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Flying Cockroaches are Invading New York City

If you suddenly turn on the light, do flying cockroaches fly under the refrigerator of the apartment above yours? New Yorkers are about to find out as reports are flying in and residents of the city that never sleeps are spreading the news that flying cockroaches are making it there and that means they’re going to make it anywhere. Run for your lives!

OK, New Yorkers. Calm down. You’re not the only people in the country with flying cockroaches – check out the palmettos (nice name for giant roaches) in Florida and the really giant tree roaches in Texas (everything’s bigger in Texas). In fact, over 75 percent of all roaches can fly. So why don’t you ever see them buzzing down Broadway to catch a matinee showing of Wicked?

wings

Ken Schumann, an entomologist at Bell Environmental Services, explains why in a recent report released by DNAinfo based on a survey of New York exterminators.

In hot steam tunnels, something with the temperature and the humidity encourages them to fly.

So the hot weather we’ve been having lately (which may or may not have anything to do with climate change, depending on your political party or opinion on roaches – candidates or otherwise) is the cause of the recent spate of flying roaches in New York City. And they’re not exactly flying like the monkeys in Wicked. It’s more of a glide downwards, so that cheap apartment with no a/c on the top floor is actually a good place to be.

American cockroach

American cockroach

Why haven’t New Yorkers seen their roaches (and they are our roaches – the flying ones are American cockroaches, not German cockroaches – USA! USA!) flying around before? Blame the garbage, says Rich Miller, owner of Broadway Exterminating.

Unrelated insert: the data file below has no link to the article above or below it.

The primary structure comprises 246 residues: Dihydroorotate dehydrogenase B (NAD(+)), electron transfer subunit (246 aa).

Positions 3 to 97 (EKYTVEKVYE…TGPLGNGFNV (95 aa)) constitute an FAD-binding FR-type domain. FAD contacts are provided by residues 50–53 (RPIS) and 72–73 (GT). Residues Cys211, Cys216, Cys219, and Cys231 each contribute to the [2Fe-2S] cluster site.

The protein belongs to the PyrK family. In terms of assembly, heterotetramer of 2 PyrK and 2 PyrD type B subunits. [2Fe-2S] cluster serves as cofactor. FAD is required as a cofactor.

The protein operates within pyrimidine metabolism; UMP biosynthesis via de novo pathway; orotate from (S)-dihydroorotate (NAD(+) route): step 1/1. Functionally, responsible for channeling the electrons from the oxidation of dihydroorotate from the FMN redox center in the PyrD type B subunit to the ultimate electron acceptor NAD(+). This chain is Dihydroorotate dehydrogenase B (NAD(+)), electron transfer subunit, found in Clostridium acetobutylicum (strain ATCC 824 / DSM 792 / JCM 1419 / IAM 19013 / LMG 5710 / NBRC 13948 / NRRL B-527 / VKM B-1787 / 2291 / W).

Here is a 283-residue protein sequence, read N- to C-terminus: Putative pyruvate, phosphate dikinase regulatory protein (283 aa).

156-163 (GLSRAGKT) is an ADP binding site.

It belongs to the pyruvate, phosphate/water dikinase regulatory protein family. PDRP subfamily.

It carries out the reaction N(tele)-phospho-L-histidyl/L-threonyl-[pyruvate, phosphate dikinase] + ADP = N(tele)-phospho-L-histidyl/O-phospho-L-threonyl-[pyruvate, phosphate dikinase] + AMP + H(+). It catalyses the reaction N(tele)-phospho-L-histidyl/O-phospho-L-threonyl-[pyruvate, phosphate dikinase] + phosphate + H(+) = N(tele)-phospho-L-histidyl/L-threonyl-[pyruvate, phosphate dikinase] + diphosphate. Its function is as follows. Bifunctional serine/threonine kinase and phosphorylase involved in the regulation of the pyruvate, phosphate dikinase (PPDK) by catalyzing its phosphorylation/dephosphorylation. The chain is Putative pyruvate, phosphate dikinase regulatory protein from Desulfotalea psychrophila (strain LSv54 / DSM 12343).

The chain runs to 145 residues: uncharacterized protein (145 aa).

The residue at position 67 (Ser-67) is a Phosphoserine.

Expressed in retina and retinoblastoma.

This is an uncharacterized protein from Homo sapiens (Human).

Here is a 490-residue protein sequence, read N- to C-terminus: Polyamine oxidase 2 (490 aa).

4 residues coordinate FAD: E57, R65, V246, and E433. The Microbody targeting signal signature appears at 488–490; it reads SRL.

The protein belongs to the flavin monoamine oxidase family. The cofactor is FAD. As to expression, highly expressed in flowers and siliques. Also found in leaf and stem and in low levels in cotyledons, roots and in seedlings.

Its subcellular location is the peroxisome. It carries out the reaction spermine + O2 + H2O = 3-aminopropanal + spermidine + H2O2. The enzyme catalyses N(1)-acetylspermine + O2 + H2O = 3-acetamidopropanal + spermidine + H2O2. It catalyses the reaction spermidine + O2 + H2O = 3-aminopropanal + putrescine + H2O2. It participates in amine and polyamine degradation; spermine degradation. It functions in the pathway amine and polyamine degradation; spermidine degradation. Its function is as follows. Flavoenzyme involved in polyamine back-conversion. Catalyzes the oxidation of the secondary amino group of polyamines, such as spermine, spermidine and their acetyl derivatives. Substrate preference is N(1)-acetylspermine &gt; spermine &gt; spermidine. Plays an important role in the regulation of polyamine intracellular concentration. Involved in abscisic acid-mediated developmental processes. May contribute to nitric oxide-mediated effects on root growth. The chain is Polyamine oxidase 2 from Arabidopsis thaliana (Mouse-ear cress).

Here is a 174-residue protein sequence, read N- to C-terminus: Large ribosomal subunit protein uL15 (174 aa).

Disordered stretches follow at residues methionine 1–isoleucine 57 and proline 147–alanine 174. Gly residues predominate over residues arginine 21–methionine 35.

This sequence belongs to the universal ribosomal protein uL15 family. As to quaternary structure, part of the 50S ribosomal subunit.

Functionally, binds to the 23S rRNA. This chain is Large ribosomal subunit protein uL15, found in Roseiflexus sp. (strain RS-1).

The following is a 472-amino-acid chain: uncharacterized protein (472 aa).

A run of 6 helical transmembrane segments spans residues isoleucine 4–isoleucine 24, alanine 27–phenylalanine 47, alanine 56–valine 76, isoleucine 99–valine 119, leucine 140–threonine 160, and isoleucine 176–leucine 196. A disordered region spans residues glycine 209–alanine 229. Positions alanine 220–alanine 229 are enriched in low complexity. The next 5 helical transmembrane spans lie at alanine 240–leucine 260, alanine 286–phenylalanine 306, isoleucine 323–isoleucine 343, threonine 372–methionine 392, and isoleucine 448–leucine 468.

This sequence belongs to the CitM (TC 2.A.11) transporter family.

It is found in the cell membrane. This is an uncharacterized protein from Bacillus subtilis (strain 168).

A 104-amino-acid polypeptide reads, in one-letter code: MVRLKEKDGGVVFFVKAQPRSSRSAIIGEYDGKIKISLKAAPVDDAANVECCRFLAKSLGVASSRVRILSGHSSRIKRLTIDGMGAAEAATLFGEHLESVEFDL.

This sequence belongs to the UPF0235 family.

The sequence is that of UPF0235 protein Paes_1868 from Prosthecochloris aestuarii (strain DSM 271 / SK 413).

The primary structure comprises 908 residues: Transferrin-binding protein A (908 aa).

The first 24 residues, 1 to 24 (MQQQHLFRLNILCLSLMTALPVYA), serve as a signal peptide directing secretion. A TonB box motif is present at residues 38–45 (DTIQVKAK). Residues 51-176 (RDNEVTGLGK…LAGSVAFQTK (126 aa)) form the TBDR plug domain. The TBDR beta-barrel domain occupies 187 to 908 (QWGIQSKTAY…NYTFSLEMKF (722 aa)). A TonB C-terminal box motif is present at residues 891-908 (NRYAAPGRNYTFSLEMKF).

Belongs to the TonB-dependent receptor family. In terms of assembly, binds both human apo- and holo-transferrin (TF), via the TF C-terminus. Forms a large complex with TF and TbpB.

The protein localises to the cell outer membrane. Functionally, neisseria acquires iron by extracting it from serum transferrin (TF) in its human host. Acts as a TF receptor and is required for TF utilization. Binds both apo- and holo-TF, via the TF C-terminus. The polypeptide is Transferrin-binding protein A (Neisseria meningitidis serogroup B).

As the evolution occurred, their wings became and less important to them. There’s so much food around, they don’t use their wings like they used to.

Unfortunately, a warmer climate means the New York roaches may be evolving into airborne cucarachas, says Srini Kambhampati, professor and chair of the biology department at the University of Texas at Tyler.

Because of the extreme heat, they may be trying to find a more comfortable place in which to live. Their development also depends on ambient temperature, so it is conceivable that they are more active in this current, very hot summer.

Does this story have a happy ending? Let’s see … hot weather, flying roaches, climate change, roaches evolving to fly more … nope. Unless maybe you’re into drinking cockroach milk as an energy drink. Having them hover might make them easier to milk.

Billy Joel may have to change some lyrics.